Flew BA to Porto, from Gatwick, on 5 November – before fireworks got out of hand. Met at airport by Gualter Chrisóstomo of CEiiA, who I know through our work for the UN Global Compact on Project Breakthrough.
Wonderful supper of salt cod (bacalhau) in every conceivable form alongside the River Douro, then a walk across the bridge to the other side.
Next day, off to CEiiA, where I was taken around by Gualter and Carlos Almeida. Introduced to teams working on things like submersible platforms, fire-spotting drones, mobility-as-a-service and satellite remote sensing. And met the Deputy Minister for Environment, José Mendes.
Then flew to Lisbon for the Web Summit, for me kicking off with a very interesting dinner at the Palacio Nacional.
My session at the Summit had the title: “The planet is under threat. Does tech have the answer?” With Vann Newark II of The Atlantic in the chair, my co-panellists were Constantijn van Orange of StartupDelta, Jyoti Kirit Parikh of India’s Integrated Research and Action for Development, and Kathleen van Brempt of the European Parliament.
An intriguing group, but a squeezed session, billed as invitation-only (which put a fair number of people I talked to later off coming) and with a great deal of background noise. But perhaps that’s a suitable metaphor for the world-at-large at the moment?
Among interesting conversations later in the day was one with Christoph Gebald of Climeworks, whose business it is to capture carbon dioxide from the air. Fascinating venture.
The next morning, I had breakfast with Alexandra Cousteau, granddaughter of one of my early influences, Commander Jacques Cousteau. She is an explorer, film-maker and water activist. Releated issues are very live in my mind at the moment thanks to David Attenborough’s extraordinary new series, Blue Planet II.
Then we were joined by her colleague at Good Impact, David Diallo, who we have known for quite some time. Wish all breakfasts could be something like that.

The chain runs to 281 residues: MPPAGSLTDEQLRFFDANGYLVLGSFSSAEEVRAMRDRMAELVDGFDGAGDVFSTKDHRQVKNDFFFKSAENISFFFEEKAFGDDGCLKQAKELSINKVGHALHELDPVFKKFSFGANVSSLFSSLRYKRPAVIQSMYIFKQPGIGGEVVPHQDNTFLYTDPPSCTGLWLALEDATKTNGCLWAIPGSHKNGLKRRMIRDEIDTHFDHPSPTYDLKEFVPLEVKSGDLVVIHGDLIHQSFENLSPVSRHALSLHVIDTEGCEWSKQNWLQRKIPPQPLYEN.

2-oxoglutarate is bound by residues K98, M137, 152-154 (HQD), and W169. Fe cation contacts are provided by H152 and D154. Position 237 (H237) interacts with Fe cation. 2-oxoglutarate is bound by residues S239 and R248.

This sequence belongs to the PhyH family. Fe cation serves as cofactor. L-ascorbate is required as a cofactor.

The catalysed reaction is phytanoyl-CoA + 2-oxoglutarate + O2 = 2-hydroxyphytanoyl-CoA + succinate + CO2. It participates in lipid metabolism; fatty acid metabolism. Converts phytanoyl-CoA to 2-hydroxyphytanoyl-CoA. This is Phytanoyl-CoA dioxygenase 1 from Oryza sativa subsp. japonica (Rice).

One memory that came to mind while we were talking was a ceremony we conducted in all seriousness when I was at prep school. Someone’s hamster had died and we decided to organise out version of a Viking sea burial.
A piece of cork was duly extracted from one of the life-rafts that sat by the river that ran through the Glencot School ground. Then the hamster was laid in state, surrounded by small blue plastic aqualung divers that could be found at the time in certain cereal packets. And off into the afternoon he/she/it went.
Then on to a session with Manuel Heitor, Minister for Science, Technology and Higher Education, alongside Rich(and) Johnson of Volans and Carlos Almeida of CEiiA. Amazing how deep the links are between our two countries, though it hasn’t always been plain sailing. Came away determined to explore ways of bridging between what we’re doing on Project Breakthrough and what Portugal is doing in a growing range of sectors.
Once back to London, highlights included final interviews for the new Executive Director slot at Volans and, yesterday, a lunch in Barnes with Clément Huret of the Social Stock Exchange and his partner Julie, both from France. Another timely reminder of how lucky London (if not the rest of this country) is to be tucked in so close to the rest of Europe – and how inane and self-destructive the continuing BREXIT chaos is.